While Microsoft are busy chasing big-budget exclusives such as EA’s Titanfall, Sony are taking a radically different approach by focusing on the little guys. The company has taken a keen interest in independent games as of late and as a result, brilliant titles such as Thomas Was Alone have migrated over from the PC to the Playstation Network with plenty more games set to follow. The latest indie darling to voyage over to the PS3 and Playstation Vita is the critically acclaimed Murder Em’ Up, Hotline Miami. Co-developed by workhorse Jonatan “Cactus” Söderström, Hotline Miami is a top-down action game that contains enough violence to make Kratos feel woozy.
Hotline Miami stars a nameless protagonist who is commonly referred to as “Jacket” by fans of the game. In addition to not having a name, Jacket’s mysterious motif is amplified by the fact that he doesn’t speak or express any remnant of human emotion. The game’s structure is simple. Jacket periodically receives phone calls subliminally instructing him to murder every soul in a specified building and he fulfils his duties without question. This is all easier said than done however as Hotline Miami is no walk along the beach!
As with many of the 8-bit titles that Hotline Miami borrows its aesthetics from, this game is brutally hard! Before the end credits roll you’ll be well on your way to earning the game’s “Die 1000 times” trophy. Despite the extremely bloody action that the gameplay exhibits, at its core Hotline Miami is essentially a puzzle game. As the player you have to figure out the best way to navigate through each room, picking off enemies before they eradicate you with a single bullet or blow to the face. Incessant trail and error is the only way to progress through each of the game’s methodically designed levels so extreme patience is required!
What makes Hotline Miami’s unforgiving nature tolerable is the fact that each death feels like a learning experience rather than a punishment. Dying is simply a means to an end so if you have to perish 50 times in order to figure out how to silently kill that one shotgun-clutching enemy, so be it! Each kill nets you points with bonuses being awarded for stringing together combo kills and for generally being creative with your craft. Upon completing each chapter you’ll unlock a new mask and if you’ve earned enough points, a new weapon too. There are 27 animal-themed masks in total which can be selected before beginning each chapter. Each mask grants you a special ability making intelligent mask selection vital to your survival. These abilities range from increased walking speed if dressed as a Rabbit, to becoming impervious to death-by-dog when masquerading as a mongrel.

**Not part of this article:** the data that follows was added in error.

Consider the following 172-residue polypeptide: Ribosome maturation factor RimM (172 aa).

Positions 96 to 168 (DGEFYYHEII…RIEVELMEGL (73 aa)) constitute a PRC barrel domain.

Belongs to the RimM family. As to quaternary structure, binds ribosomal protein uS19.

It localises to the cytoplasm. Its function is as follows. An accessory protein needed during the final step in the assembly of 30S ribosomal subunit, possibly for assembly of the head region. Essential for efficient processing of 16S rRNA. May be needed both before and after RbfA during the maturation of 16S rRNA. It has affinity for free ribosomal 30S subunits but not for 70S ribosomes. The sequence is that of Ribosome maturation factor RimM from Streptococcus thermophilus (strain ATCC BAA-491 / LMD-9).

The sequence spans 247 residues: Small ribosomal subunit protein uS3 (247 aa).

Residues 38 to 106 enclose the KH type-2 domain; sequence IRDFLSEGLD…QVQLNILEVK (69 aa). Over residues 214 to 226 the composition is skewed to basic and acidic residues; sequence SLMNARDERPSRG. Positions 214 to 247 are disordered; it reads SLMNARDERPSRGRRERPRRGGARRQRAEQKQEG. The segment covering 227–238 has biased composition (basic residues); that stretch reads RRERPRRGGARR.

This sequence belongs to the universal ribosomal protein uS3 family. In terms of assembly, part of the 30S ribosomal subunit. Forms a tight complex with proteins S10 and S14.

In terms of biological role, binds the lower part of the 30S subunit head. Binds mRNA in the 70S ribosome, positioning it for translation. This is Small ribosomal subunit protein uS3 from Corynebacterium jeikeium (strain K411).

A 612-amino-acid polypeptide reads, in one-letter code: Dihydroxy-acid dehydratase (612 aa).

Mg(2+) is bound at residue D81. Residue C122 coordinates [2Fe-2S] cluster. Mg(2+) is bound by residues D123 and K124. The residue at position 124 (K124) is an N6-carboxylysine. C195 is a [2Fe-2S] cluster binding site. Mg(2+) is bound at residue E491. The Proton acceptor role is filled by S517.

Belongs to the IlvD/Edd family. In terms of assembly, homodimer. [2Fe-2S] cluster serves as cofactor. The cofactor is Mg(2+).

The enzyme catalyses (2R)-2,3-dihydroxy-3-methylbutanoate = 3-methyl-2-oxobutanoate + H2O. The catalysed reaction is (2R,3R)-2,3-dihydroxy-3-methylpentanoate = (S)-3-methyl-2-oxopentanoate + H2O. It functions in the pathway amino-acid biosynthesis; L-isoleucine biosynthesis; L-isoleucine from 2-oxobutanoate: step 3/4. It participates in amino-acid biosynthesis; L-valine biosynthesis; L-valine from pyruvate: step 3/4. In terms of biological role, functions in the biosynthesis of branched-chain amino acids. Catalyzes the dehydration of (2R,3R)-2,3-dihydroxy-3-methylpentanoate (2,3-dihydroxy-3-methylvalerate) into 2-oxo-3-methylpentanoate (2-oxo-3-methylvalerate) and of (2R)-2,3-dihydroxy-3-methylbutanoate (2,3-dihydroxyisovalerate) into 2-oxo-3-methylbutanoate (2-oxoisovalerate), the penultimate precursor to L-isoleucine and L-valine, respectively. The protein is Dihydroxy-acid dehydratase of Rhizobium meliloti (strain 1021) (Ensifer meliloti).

As you’ve likely ascertained from the screenshots above, Hotline Miami is a visual delight! The pixel-art aesthetics blends tremendous well with the game’s “I just smoked a bag of weed, now I’m trippin!” vibe. Walking up to guy who’s frantically crawling in a pool of his own blood and gouging his eyes out has never looked so good! Speaking of smoking weed, you probably need to spark up a few blunts in order to make sense of the game’s story. Despite the interesting premise, Hotline Miami’s plot proves to be more confusing than captivating. If you manage to collect enough secrets to discover the game's hidden ending you’ll gain a few convoluted answers but in all honesty, this is a game that didn’t even need a story to begin with.
One a more positive note, Hotline Miami’s soundtrack is incredible. It has one of the best soundtracks ever assembled in a videogame and compliments the tone of the game perfectly. There has been times where I’ve stood in a corner for minutes on end just vibing out to game’s trippy compositions. If you only download one videogame soundtrack in your life, make it this one. It really is that good!
If you’ve already beaten buckets of blood out of badguys with Hotline Miami on the PC, Dennaton Games have given very little reason for you to also download the game from the Playstation Network. This version has an exclusive mask which tints the game's visuals but there’s nothing as substantial as bonus levels or extra modes to be found here. Additionally the game plays perfectly fine on both the PS3 and Vita but some players may feel that the dualstick controls are inferior to the precision afforded with a mouse and keyboard. However if, like me, you prefer to game on consoles and/or handheld devices, I can’t think of a better way to spend 10 bucks!
This review was based on a review copy of the game provided by Sony Computer Entertainment. For our original PC review written by David Jagneaux, Click Here.